Way to Talk to a Child About Drinking and Driving - Legal-Yogi Guidelines

Adults and teens are aware of the hazards involved in drinking and driving, yet some still engage in this behavior. Perhaps it is simply an error in judgment – a person doesn’t realize just how drunk he is until he hits a pedestrian on his way home. Maybe it’s just that they truly feel they can “handle” the amount they’ve had to drink and so are safe to drive. The following will look into how to prevent this dangerous behavior by discussing some drunk driving facts for kids that may help to stop youngsters from driving while intoxicated later on.


Pittsfield, MA -- (SBWIRE) -- 12/24/2012 -- Some researchers say that the seed of alcohol dependence is sown into a person’s genetic makeup. Others don’t agree with that and believe that every individual has a choice about whether or not to drink to excess. Wherever the germ comes from that causes people to get drunk and then drive an automobile doesn’t really matter; talking to the children about the problem does. Gather up as many drinking and driving facts for kids as possible and share them with every young person nearby. By doing so, it is possible to curtail one child’s desire to get behind the wheel while intoxicated when he’s old enough to drive.

Be specific when talking about the effects of this behavior. Don’t try to sugar-coat the truth simply because one is talking to a child. Explain that every 30 minutes someone dies because someone else got into a car and drove drunk. Tell kids that over 16,000 people are killed in alcohol-related traffic crashes every year. They’ll be able to understand these facts once they’re age 6 or so.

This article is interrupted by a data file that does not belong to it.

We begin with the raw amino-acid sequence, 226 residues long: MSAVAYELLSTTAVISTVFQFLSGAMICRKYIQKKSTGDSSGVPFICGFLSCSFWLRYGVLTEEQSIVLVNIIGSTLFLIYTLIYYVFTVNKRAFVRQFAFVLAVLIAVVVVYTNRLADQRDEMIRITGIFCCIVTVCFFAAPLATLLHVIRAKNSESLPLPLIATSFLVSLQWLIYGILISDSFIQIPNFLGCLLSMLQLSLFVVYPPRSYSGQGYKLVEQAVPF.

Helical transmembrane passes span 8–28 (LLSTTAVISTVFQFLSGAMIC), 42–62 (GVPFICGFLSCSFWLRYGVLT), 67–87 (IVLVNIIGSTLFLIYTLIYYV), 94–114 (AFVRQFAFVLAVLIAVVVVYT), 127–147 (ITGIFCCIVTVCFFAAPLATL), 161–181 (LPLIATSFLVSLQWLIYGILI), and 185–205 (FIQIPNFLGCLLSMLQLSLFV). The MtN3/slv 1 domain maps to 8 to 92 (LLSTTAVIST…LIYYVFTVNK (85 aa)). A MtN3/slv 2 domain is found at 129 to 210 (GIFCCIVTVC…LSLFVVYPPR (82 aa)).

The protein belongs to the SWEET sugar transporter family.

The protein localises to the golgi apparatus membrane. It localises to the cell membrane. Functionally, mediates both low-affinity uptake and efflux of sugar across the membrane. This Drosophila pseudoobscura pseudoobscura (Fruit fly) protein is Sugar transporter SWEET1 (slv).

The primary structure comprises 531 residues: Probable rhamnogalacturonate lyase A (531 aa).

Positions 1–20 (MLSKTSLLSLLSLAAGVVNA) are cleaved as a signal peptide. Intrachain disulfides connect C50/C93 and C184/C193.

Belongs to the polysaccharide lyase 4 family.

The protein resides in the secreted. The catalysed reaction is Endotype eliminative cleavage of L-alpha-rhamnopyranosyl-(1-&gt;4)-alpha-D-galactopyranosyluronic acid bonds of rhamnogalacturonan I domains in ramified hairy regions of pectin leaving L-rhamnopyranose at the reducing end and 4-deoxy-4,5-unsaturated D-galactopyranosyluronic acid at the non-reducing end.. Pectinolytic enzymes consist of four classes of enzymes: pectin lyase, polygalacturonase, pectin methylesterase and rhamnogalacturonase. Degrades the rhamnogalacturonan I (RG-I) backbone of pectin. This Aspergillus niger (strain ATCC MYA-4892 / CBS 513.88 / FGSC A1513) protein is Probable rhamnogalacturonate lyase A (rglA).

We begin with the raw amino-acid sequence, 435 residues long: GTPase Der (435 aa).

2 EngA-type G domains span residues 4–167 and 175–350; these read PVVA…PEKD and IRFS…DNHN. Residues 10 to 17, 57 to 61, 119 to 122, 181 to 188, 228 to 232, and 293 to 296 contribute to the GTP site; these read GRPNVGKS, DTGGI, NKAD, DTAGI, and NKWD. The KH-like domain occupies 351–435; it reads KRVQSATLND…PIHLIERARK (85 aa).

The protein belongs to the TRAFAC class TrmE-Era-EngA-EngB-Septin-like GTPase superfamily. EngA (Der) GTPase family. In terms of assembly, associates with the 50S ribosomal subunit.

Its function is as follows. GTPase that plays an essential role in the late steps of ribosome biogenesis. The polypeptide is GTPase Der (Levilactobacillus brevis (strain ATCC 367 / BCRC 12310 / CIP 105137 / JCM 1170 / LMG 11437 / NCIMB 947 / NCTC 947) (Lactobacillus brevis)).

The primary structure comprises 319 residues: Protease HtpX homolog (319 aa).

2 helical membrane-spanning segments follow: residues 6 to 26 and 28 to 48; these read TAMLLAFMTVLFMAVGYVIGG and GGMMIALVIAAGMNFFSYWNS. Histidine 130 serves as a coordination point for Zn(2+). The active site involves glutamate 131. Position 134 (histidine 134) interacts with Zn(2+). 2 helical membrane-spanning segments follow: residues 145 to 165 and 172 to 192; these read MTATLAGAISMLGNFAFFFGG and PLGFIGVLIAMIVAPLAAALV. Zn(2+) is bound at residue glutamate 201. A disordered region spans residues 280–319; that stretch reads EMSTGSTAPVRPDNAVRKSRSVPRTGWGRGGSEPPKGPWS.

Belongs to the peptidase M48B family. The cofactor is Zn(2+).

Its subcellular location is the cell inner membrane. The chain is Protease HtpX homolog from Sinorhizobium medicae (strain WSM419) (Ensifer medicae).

Other drunk driving facts for kids that parents and educators must share include that every other minute of every single day, a person is horribly injured by a drunk driver. The people who suffer for the actions of someone driving while intoxicated aren’t just the driver. Families of those injured or killed in alcohol-related traffic accidents are doomed to a life of either taking care of their injured family member or mourning her absence for years. Teens who drink too much and drive their cars may be charged with involuntary manslaughter if their actions result in the death of another. Many of these teenagers require years of counseling to help them deal with the guilt their misdeed causes them. Be sure to explain to kids that drunk driving can be prevented if they get involved and take someone’s keys before they get in their car.

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